Dow ethics settlement moves closer to resolution

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Rebecca Dow

SANTA FE — A retired judge serving as a hearing officer approved a settlement Wednesday that would require state Rep. Rebecca Dow to pay a $500 civil penalty for violations of the Governmental Conduct Act.

The tentative settlement is now set to go before the State Ethics Commission in August for final approval.

Retired U.S. Magistrate Judge Alan C. Torgerson said he was pleased to see the negotiated resolution given the “very contentious” nature of the case.

For nearly two years, Dow has fought allegations that she failed to properly disclose income from a nonprofit group she founded and violated the state law that restricts when legislators may represent a client before a state agency.

At one point in the case, Dow refused to sit for a court-ordered deposition, resulting in sanctions of $50 a day, according to documents filed in the case.

The settlement doesn’t address the financial disclosure allegation. Dow contends she worked diligently to comply with the disclosure law and “over disclosed” her role with AppleTree, the nonprofit she founded and once led as CEO.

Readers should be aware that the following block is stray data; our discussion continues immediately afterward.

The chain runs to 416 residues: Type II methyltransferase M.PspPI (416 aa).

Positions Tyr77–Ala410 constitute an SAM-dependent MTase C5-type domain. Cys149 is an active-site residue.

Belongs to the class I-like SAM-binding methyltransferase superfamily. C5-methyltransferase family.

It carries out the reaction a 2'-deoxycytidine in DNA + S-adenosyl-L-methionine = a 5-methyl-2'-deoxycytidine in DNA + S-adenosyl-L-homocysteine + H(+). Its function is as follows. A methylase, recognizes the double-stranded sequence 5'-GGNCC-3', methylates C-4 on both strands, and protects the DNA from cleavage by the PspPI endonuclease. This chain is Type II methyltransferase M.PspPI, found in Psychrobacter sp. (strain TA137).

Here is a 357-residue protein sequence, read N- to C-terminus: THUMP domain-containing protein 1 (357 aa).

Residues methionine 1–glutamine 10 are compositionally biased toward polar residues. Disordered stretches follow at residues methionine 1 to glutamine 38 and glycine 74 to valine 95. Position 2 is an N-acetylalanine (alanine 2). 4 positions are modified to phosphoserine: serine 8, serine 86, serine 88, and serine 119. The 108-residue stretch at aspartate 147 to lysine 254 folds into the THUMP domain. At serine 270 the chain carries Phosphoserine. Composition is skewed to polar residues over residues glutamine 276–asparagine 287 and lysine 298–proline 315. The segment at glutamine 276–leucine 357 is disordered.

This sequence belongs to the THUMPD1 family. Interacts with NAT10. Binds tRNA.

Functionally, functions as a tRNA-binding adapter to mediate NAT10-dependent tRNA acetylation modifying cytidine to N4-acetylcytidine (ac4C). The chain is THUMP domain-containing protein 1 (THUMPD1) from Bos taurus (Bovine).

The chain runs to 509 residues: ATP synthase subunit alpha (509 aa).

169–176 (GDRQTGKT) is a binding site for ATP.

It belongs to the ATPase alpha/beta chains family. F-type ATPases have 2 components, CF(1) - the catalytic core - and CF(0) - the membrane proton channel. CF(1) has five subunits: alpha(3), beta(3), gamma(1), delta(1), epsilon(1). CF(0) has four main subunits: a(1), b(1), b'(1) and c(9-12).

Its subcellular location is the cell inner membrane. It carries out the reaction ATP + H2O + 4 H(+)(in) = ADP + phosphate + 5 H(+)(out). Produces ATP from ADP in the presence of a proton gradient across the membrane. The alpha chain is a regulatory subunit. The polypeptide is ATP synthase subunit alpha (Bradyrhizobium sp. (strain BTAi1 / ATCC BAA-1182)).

But the agreement says Dow will pay a civil penalty for violations of the law restricting when lawmakers may represent someone before state agencies. The Governmental Conduct Act prohibits state lawmakers from helping someone before a state agency unless the lawmaker is unpaid or working on behalf of a constituent, among other exceptions.

AppleTree is funded mostly by state contracts and grants, according to documents filed in the ethics case.

Walker Boyd, the general counsel of the State Ethics Commission, highlighted emails Dow had sent to the Public Education Department and an invoice she submitted to AppleTree listing her meetings with state Cabinet secretaries to promote AppleTree as evidence that she had violated the Governmental Conduct Act.

Boyd described the settlement as a “hard-fought agreement” negotiated by both sides to avoid the cost and time of further litigation. The settlement also sets a precedent, he said, for enforcing the relevant parts of the Governmental Conduct Act, the state’s ethics law.

“I think the settlement is fair and reasonable,” Boyd said.

Dow didn’t appear at the online hearing because of technical trouble, her attorney, Lucas Williams, said. But he agreed the settlement was in the best interest of the state.

Once Torgerson enters an order approving the settlement, it will go before the full seven-member State Ethics Commission for consideration. Bipartisan approval is required for the commission to act.